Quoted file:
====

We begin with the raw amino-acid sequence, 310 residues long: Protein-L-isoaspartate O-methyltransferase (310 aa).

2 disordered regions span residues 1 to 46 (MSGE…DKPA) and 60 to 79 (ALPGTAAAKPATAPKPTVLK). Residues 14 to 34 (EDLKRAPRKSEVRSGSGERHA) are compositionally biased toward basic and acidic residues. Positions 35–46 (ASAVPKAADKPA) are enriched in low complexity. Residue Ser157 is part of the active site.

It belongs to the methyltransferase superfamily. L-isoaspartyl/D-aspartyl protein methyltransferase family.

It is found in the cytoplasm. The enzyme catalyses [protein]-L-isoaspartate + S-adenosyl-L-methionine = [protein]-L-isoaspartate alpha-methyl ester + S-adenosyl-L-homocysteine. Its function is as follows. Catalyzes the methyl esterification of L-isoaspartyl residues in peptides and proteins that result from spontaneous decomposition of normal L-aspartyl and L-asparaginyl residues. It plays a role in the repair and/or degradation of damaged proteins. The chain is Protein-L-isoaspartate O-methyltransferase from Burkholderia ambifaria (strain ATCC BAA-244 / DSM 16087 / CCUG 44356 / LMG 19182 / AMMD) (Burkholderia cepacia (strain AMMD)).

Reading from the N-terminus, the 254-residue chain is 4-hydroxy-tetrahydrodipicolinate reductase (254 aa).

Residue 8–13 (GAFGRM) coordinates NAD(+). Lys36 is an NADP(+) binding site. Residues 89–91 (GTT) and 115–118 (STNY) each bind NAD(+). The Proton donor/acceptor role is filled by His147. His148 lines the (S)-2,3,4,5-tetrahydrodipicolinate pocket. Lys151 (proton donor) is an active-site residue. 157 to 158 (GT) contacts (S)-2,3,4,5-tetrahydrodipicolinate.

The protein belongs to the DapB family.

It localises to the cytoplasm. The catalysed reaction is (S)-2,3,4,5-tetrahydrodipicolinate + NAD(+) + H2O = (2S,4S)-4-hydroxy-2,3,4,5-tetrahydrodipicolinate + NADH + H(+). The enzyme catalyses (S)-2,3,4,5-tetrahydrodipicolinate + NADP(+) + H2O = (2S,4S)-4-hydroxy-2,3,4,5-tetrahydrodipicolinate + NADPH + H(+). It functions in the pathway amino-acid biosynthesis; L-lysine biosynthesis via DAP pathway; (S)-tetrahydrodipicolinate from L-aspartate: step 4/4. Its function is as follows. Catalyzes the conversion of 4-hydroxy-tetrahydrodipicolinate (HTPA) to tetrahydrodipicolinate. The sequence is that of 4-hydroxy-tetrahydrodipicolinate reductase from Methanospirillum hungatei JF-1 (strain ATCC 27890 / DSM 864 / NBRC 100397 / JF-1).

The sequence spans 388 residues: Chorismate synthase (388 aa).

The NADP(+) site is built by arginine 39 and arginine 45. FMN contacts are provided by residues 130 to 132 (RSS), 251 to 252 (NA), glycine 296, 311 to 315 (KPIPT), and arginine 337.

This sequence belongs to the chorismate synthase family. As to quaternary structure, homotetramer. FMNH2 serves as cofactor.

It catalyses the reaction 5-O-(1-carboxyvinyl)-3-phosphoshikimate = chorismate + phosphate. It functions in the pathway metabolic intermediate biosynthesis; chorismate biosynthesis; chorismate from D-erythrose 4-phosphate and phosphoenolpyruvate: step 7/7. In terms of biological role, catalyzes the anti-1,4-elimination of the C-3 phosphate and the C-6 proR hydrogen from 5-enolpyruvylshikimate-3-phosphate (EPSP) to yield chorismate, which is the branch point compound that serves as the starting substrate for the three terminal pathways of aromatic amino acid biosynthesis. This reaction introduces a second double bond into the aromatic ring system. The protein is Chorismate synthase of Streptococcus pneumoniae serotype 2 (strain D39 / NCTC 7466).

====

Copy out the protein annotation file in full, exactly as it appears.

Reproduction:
We begin with the raw amino-acid sequence, 310 residues long: Protein-L-isoaspartate O-methyltransferase (310 aa).

2 disordered regions span residues 1 to 46 (MSGE…DKPA) and 60 to 79 (ALPGTAAAKPATAPKPTVLK). Residues 14 to 34 (EDLKRAPRKSEVRSGSGERHA) are compositionally biased toward basic and acidic residues. Positions 35–46 (ASAVPKAADKPA) are enriched in low complexity. Residue Ser157 is part of the active site.

It belongs to the methyltransferase superfamily. L-isoaspartyl/D-aspartyl protein methyltransferase family.

It is found in the cytoplasm. The enzyme catalyses [protein]-L-isoaspartate + S-adenosyl-L-methionine = [protein]-L-isoaspartate alpha-methyl ester + S-adenosyl-L-homocysteine. Its function is as follows. Catalyzes the methyl esterification of L-isoaspartyl residues in peptides and proteins that result from spontaneous decomposition of normal L-aspartyl and L-asparaginyl residues. It plays a role in the repair and/or degradation of damaged proteins. The chain is Protein-L-isoaspartate O-methyltransferase from Burkholderia ambifaria (strain ATCC BAA-244 / DSM 16087 / CCUG 44356 / LMG 19182 / AMMD) (Burkholderia cepacia (strain AMMD)).

Reading from the N-terminus, the 254-residue chain is 4-hydroxy-tetrahydrodipicolinate reductase (254 aa).

Residue 8–13 (GAFGRM) coordinates NAD(+). Lys36 is an NADP(+) binding site. Residues 89–91 (GTT) and 115–118 (STNY) each bind NAD(+). The Proton donor/acceptor role is filled by His147. His148 lines the (S)-2,3,4,5-tetrahydrodipicolinate pocket. Lys151 (proton donor) is an active-site residue. 157 to 158 (GT) contacts (S)-2,3,4,5-tetrahydrodipicolinate.

The protein belongs to the DapB family.

It localises to the cytoplasm. The catalysed reaction is (S)-2,3,4,5-tetrahydrodipicolinate + NAD(+) + H2O = (2S,4S)-4-hydroxy-2,3,4,5-tetrahydrodipicolinate + NADH + H(+). The enzyme catalyses (S)-2,3,4,5-tetrahydrodipicolinate + NADP(+) + H2O = (2S,4S)-4-hydroxy-2,3,4,5-tetrahydrodipicolinate + NADPH + H(+). It functions in the pathway amino-acid biosynthesis; L-lysine biosynthesis via DAP pathway; (S)-tetrahydrodipicolinate from L-aspartate: step 4/4. Its function is as follows. Catalyzes the conversion of 4-hydroxy-tetrahydrodipicolinate (HTPA) to tetrahydrodipicolinate. The sequence is that of 4-hydroxy-tetrahydrodipicolinate reductase from Methanospirillum hungatei JF-1 (strain ATCC 27890 / DSM 864 / NBRC 100397 / JF-1).

The sequence spans 388 residues: Chorismate synthase (388 aa).

The NADP(+) site is built by arginine 39 and arginine 45. FMN contacts are provided by residues 130 to 132 (RSS), 251 to 252 (NA), glycine 296, 311 to 315 (KPIPT), and arginine 337.

This sequence belongs to the chorismate synthase family. As to quaternary structure, homotetramer. FMNH2 serves as cofactor.

It catalyses the reaction 5-O-(1-carboxyvinyl)-3-phosphoshikimate = chorismate + phosphate. It functions in the pathway metabolic intermediate biosynthesis; chorismate biosynthesis; chorismate from D-erythrose 4-phosphate and phosphoenolpyruvate: step 7/7. In terms of biological role, catalyzes the anti-1,4-elimination of the C-3 phosphate and the C-6 proR hydrogen from 5-enolpyruvylshikimate-3-phosphate (EPSP) to yield chorismate, which is the branch point compound that serves as the starting substrate for the three terminal pathways of aromatic amino acid biosynthesis. This reaction introduces a second double bond into the aromatic ring system. The protein is Chorismate synthase of Streptococcus pneumoniae serotype 2 (strain D39 / NCTC 7466).